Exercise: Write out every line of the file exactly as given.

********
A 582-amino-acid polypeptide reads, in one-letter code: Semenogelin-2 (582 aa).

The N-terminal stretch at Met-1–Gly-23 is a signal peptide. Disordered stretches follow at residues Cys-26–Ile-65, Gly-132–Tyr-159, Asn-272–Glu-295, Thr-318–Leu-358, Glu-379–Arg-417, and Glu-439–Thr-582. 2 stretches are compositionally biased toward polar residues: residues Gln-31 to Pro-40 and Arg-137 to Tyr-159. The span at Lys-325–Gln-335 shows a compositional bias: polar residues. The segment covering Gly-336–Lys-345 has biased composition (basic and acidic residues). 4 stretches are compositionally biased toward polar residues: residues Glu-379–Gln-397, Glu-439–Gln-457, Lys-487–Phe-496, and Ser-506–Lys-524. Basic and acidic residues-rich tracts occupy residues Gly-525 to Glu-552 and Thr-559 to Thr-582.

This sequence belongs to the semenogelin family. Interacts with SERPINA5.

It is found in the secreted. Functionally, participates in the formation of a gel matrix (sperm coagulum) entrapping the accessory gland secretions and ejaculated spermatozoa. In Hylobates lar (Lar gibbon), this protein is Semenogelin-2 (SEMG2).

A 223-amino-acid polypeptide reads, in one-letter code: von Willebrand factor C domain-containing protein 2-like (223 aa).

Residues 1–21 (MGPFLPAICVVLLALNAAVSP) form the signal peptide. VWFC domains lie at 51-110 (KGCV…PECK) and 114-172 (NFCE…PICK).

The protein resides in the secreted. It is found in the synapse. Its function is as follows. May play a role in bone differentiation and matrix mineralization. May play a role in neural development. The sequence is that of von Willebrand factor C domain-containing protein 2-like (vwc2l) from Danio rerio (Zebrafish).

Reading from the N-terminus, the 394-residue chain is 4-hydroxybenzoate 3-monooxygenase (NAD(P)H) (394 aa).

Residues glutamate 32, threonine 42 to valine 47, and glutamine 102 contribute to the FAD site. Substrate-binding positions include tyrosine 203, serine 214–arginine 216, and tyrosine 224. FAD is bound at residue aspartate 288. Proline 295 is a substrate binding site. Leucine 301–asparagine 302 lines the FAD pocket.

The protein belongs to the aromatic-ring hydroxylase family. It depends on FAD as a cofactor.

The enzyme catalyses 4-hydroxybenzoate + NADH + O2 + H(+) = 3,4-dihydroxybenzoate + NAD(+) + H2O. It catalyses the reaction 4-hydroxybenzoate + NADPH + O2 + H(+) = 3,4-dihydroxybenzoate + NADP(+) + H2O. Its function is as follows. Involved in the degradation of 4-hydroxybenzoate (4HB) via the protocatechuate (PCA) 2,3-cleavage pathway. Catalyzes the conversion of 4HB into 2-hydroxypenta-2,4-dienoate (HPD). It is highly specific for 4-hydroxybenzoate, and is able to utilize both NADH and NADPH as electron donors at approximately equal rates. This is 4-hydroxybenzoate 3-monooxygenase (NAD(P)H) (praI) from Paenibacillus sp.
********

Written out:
A 582-amino-acid polypeptide reads, in one-letter code: Semenogelin-2 (582 aa).

The N-terminal stretch at Met-1–Gly-23 is a signal peptide. Disordered stretches follow at residues Cys-26–Ile-65, Gly-132–Tyr-159, Asn-272–Glu-295, Thr-318–Leu-358, Glu-379–Arg-417, and Glu-439–Thr-582. 2 stretches are compositionally biased toward polar residues: residues Gln-31 to Pro-40 and Arg-137 to Tyr-159. The span at Lys-325–Gln-335 shows a compositional bias: polar residues. The segment covering Gly-336–Lys-345 has biased composition (basic and acidic residues). 4 stretches are compositionally biased toward polar residues: residues Glu-379–Gln-397, Glu-439–Gln-457, Lys-487–Phe-496, and Ser-506–Lys-524. Basic and acidic residues-rich tracts occupy residues Gly-525 to Glu-552 and Thr-559 to Thr-582.

This sequence belongs to the semenogelin family. Interacts with SERPINA5.

It is found in the secreted. Functionally, participates in the formation of a gel matrix (sperm coagulum) entrapping the accessory gland secretions and ejaculated spermatozoa. In Hylobates lar (Lar gibbon), this protein is Semenogelin-2 (SEMG2).

A 223-amino-acid polypeptide reads, in one-letter code: von Willebrand factor C domain-containing protein 2-like (223 aa).

Residues 1–21 (MGPFLPAICVVLLALNAAVSP) form the signal peptide. VWFC domains lie at 51-110 (KGCV…PECK) and 114-172 (NFCE…PICK).

The protein resides in the secreted. It is found in the synapse. Its function is as follows. May play a role in bone differentiation and matrix mineralization. May play a role in neural development. The sequence is that of von Willebrand factor C domain-containing protein 2-like (vwc2l) from Danio rerio (Zebrafish).

Reading from the N-terminus, the 394-residue chain is 4-hydroxybenzoate 3-monooxygenase (NAD(P)H) (394 aa).

Residues glutamate 32, threonine 42 to valine 47, and glutamine 102 contribute to the FAD site. Substrate-binding positions include tyrosine 203, serine 214–arginine 216, and tyrosine 224. FAD is bound at residue aspartate 288. Proline 295 is a substrate binding site. Leucine 301–asparagine 302 lines the FAD pocket.

The protein belongs to the aromatic-ring hydroxylase family. It depends on FAD as a cofactor.

The enzyme catalyses 4-hydroxybenzoate + NADH + O2 + H(+) = 3,4-dihydroxybenzoate + NAD(+) + H2O. It catalyses the reaction 4-hydroxybenzoate + NADPH + O2 + H(+) = 3,4-dihydroxybenzoate + NADP(+) + H2O. Its function is as follows. Involved in the degradation of 4-hydroxybenzoate (4HB) via the protocatechuate (PCA) 2,3-cleavage pathway. Catalyzes the conversion of 4HB into 2-hydroxypenta-2,4-dienoate (HPD). It is highly specific for 4-hydroxybenzoate, and is able to utilize both NADH and NADPH as electron donors at approximately equal rates. This is 4-hydroxybenzoate 3-monooxygenase (NAD(P)H) (praI) from Paenibacillus sp.